Tag Archives: John

junkyard barter by juleshg

9 Jan

Standing in the marble lobby of the trendy Empire Hotel, John wondered if he looked as out-of-place as he felt. As looked around he saw several men wearing tailored European suits worth more money than he had made last month.  Not that he was struggling for money. In fact, this year was shaping up to be a good one and he hoped that trend would continue once he handed the reigns of the family business over to his brother so he could ‘pursue other career interests’.

Robert had seen right through that story. His kid brother loved the family business and could never fully understand why John had worked so hard to distance himself from the company their father had poured his heart and soul into. But John had hated the junk yard ever since he was a little boy.

His friends, however, thought it was fabulous and they begged John’s dad to take them on tours of the lot. Some days John would return home from school to find a dozen of his buddies following the old man around. But never John. He hated the fact that his family was the guardian of a glorified garbage dump; buying and selling the old heaps that no longer worked, that no one wanted any more. When he reached his teenage years the appeal only grew stronger for his friends. They would come by and chat with his father about their car problems and he would spend hours helping them to find the replacement parts they needed in the lot out back.  He would pull an old wrench out of a pocket of his filthy overalls and climb over scrap piles knowing exactly where to find the old car they needed to raid.  No matter how rusted or dirty or hard-to-reach the old car was he would emerge with the part in hand and a smile on is face so wide you would swear that he had discovered a treasure.

He never charged them a dime. John knew that his father enjoyed sharing his love of old cars with whoever had stopped by and for him that was payment enough. Even in the lean years, he gave away carburetors and fuel pumps that could have boosted their profits in exchange for a long chat and a cup of coffee with a fellow car lover.

Robert would do the same no doubt and the business would be in the same shape it was in when he returned home to take the helm two years ago. His father had dropped dead of a heart attack one afternoon as he was trying to find a headlight for a 1971 Camaro being restored by a twenty-year old kid that the old man had befriended.  Robert still had to finish college and John’s mother begged him to stand in so Robert could finish his education. As the junkyard was the family’s only source of income someone needed to keep it afloat and that fell to John.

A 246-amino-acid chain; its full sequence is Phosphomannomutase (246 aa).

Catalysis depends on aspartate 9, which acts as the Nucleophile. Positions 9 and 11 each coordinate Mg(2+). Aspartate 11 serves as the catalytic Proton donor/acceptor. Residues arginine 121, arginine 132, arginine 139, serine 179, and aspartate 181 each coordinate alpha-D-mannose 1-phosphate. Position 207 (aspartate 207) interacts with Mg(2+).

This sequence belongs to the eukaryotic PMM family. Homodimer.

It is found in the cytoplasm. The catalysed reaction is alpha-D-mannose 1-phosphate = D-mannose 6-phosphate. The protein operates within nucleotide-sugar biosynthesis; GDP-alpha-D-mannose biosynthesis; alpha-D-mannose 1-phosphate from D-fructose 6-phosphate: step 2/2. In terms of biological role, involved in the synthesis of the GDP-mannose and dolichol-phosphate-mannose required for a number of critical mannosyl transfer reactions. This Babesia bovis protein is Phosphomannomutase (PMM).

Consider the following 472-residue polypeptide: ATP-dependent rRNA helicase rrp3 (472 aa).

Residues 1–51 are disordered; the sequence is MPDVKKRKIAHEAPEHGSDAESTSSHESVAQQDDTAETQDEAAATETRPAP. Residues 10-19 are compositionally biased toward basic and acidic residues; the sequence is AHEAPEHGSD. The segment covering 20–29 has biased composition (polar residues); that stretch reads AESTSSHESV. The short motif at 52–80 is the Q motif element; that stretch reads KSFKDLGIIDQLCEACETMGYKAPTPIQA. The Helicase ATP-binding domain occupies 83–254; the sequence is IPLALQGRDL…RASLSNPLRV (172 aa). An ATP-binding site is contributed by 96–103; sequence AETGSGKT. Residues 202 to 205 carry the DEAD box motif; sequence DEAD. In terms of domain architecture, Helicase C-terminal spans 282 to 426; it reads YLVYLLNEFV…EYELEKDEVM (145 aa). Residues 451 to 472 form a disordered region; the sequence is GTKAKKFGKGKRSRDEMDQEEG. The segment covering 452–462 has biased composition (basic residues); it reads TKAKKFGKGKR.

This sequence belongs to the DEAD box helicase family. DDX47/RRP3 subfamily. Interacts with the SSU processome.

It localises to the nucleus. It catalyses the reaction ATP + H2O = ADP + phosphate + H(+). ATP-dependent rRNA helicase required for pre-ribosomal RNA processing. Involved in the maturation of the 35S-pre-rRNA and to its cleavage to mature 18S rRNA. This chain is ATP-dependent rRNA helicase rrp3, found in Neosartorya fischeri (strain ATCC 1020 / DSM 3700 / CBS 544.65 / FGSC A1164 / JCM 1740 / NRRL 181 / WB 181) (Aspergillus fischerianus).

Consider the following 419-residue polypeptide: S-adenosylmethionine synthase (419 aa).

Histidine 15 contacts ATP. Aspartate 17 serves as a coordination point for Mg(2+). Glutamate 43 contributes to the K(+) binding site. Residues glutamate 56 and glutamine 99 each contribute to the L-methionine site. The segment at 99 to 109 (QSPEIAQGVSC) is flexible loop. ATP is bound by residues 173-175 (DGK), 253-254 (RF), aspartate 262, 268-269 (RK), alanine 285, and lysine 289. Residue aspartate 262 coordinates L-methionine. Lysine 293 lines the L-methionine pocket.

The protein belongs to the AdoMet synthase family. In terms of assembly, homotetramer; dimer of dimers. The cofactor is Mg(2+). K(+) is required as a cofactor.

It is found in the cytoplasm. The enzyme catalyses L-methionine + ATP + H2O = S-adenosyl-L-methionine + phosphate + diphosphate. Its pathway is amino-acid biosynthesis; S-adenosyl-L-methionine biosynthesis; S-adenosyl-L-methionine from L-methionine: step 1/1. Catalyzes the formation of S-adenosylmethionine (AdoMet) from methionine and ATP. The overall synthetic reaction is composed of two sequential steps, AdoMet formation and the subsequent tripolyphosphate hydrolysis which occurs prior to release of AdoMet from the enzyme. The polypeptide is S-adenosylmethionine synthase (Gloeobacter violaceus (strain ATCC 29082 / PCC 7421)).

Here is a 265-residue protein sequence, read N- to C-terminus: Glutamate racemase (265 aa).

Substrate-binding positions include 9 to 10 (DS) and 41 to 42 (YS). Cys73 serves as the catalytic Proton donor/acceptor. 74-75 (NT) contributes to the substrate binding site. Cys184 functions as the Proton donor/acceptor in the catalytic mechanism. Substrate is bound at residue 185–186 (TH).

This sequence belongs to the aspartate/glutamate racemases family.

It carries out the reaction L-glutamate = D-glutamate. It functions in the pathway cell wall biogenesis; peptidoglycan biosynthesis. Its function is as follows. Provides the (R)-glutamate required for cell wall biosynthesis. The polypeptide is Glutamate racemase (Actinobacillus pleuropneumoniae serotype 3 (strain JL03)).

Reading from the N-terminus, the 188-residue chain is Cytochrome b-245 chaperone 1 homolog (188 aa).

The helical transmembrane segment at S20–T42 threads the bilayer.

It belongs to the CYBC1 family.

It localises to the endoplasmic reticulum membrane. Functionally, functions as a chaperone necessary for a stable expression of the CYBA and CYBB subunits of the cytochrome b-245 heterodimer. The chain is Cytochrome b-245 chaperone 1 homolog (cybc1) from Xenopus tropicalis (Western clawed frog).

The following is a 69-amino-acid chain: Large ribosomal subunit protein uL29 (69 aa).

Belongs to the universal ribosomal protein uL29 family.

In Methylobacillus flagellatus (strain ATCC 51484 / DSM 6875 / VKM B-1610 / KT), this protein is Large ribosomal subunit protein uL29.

His wife Sandra was furious but tried to hide it and told John that she fully understood. Of course he needed to support his family:it was the right thing to do. But in his mind’s eye he recalled the look of horror on her face when he first brought her home for his father’s funeral and she realized the true nature of the ‘family business’ he had been so vague about.

“A junk yard! Your family owns the junk yard,” she sputtered as they pulled up in their rented sports car. The shock only worsened when she realized that he had grown up in a small apartment upstairs from the main office just past the front gate. He had dreaded this moment for the full three years he had been with Sandra. The moment when she would finally look at him as the junk man’s son. The man she met — the man she fell in love with — was a business consultant in a big city. He wondered if she could be just as happy as the wife of a scrap yard operator.

It turned out that she couldn’t. The day after Robert walked down the aisle in his cap and gown she had given him the ultimatum. “You have two months to get us out of here. Two months or I am leaving here alone.”

So here he sat waiting to meet with his new boss. Malcolm Chambers understood his hiatus from the business world because he was running his family business as well. Chambers and Associates may have been Malcolm’s junkyard but to John it was an oasis. Funny enough, they had met in this very hotel only a week earlier when John overheard Malcolm telling a colleague about a part he needed for an old Ford Mustang he was refurbishing on the weekends. John gave him his card and when Malcolm showed up the next day he gave him an alternator in exchange for a new job as a business consultant. It was the kind of deal his father would have respected.

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